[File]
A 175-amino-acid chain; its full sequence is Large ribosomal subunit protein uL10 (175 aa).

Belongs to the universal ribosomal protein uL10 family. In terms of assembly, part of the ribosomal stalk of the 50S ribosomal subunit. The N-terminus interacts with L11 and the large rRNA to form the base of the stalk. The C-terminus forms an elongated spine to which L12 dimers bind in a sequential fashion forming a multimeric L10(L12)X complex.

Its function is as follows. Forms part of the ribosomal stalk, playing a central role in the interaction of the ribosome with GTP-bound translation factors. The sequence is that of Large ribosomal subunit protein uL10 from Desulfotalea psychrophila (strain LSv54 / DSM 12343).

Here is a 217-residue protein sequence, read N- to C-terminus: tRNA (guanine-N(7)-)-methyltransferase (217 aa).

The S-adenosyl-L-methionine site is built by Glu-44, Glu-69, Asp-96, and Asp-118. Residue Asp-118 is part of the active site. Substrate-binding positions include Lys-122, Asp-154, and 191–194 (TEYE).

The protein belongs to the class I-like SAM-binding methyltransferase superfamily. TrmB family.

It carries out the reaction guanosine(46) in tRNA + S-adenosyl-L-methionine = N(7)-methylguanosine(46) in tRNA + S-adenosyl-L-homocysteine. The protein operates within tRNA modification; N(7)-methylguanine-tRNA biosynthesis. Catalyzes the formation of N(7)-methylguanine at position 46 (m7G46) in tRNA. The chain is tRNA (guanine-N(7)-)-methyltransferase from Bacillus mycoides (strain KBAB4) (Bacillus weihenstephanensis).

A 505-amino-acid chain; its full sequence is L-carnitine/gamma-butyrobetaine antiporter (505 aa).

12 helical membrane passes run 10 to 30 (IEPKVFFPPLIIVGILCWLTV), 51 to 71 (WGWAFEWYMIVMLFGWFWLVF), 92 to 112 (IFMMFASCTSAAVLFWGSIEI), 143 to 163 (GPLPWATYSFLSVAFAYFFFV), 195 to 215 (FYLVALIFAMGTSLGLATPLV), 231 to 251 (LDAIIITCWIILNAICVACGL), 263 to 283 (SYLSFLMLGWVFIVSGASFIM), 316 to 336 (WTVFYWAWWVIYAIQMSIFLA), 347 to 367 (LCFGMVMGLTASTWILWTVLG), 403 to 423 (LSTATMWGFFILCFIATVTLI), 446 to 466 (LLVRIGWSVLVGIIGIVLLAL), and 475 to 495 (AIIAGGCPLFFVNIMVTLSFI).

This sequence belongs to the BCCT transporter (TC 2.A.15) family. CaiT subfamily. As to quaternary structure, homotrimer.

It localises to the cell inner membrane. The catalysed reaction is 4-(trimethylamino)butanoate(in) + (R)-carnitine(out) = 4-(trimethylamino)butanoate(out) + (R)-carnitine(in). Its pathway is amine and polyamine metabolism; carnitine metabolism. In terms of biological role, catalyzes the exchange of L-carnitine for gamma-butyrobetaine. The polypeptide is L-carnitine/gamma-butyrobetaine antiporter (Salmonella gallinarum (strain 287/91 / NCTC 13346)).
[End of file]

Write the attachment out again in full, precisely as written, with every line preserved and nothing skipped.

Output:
A 175-amino-acid chain; its full sequence is Large ribosomal subunit protein uL10 (175 aa).

Belongs to the universal ribosomal protein uL10 family. In terms of assembly, part of the ribosomal stalk of the 50S ribosomal subunit. The N-terminus interacts with L11 and the large rRNA to form the base of the stalk. The C-terminus forms an elongated spine to which L12 dimers bind in a sequential fashion forming a multimeric L10(L12)X complex.

Its function is as follows. Forms part of the ribosomal stalk, playing a central role in the interaction of the ribosome with GTP-bound translation factors. The sequence is that of Large ribosomal subunit protein uL10 from Desulfotalea psychrophila (strain LSv54 / DSM 12343).

Here is a 217-residue protein sequence, read N- to C-terminus: tRNA (guanine-N(7)-)-methyltransferase (217 aa).

The S-adenosyl-L-methionine site is built by Glu-44, Glu-69, Asp-96, and Asp-118. Residue Asp-118 is part of the active site. Substrate-binding positions include Lys-122, Asp-154, and 191–194 (TEYE).

The protein belongs to the class I-like SAM-binding methyltransferase superfamily. TrmB family.

It carries out the reaction guanosine(46) in tRNA + S-adenosyl-L-methionine = N(7)-methylguanosine(46) in tRNA + S-adenosyl-L-homocysteine. The protein operates within tRNA modification; N(7)-methylguanine-tRNA biosynthesis. Catalyzes the formation of N(7)-methylguanine at position 46 (m7G46) in tRNA. The chain is tRNA (guanine-N(7)-)-methyltransferase from Bacillus mycoides (strain KBAB4) (Bacillus weihenstephanensis).

A 505-amino-acid chain; its full sequence is L-carnitine/gamma-butyrobetaine antiporter (505 aa).

12 helical membrane passes run 10 to 30 (IEPKVFFPPLIIVGILCWLTV), 51 to 71 (WGWAFEWYMIVMLFGWFWLVF), 92 to 112 (IFMMFASCTSAAVLFWGSIEI), 143 to 163 (GPLPWATYSFLSVAFAYFFFV), 195 to 215 (FYLVALIFAMGTSLGLATPLV), 231 to 251 (LDAIIITCWIILNAICVACGL), 263 to 283 (SYLSFLMLGWVFIVSGASFIM), 316 to 336 (WTVFYWAWWVIYAIQMSIFLA), 347 to 367 (LCFGMVMGLTASTWILWTVLG), 403 to 423 (LSTATMWGFFILCFIATVTLI), 446 to 466 (LLVRIGWSVLVGIIGIVLLAL), and 475 to 495 (AIIAGGCPLFFVNIMVTLSFI).

This sequence belongs to the BCCT transporter (TC 2.A.15) family. CaiT subfamily. As to quaternary structure, homotrimer.

It localises to the cell inner membrane. The catalysed reaction is 4-(trimethylamino)butanoate(in) + (R)-carnitine(out) = 4-(trimethylamino)butanoate(out) + (R)-carnitine(in). Its pathway is amine and polyamine metabolism; carnitine metabolism. In terms of biological role, catalyzes the exchange of L-carnitine for gamma-butyrobetaine. The polypeptide is L-carnitine/gamma-butyrobetaine antiporter (Salmonella gallinarum (strain 287/91 / NCTC 13346)).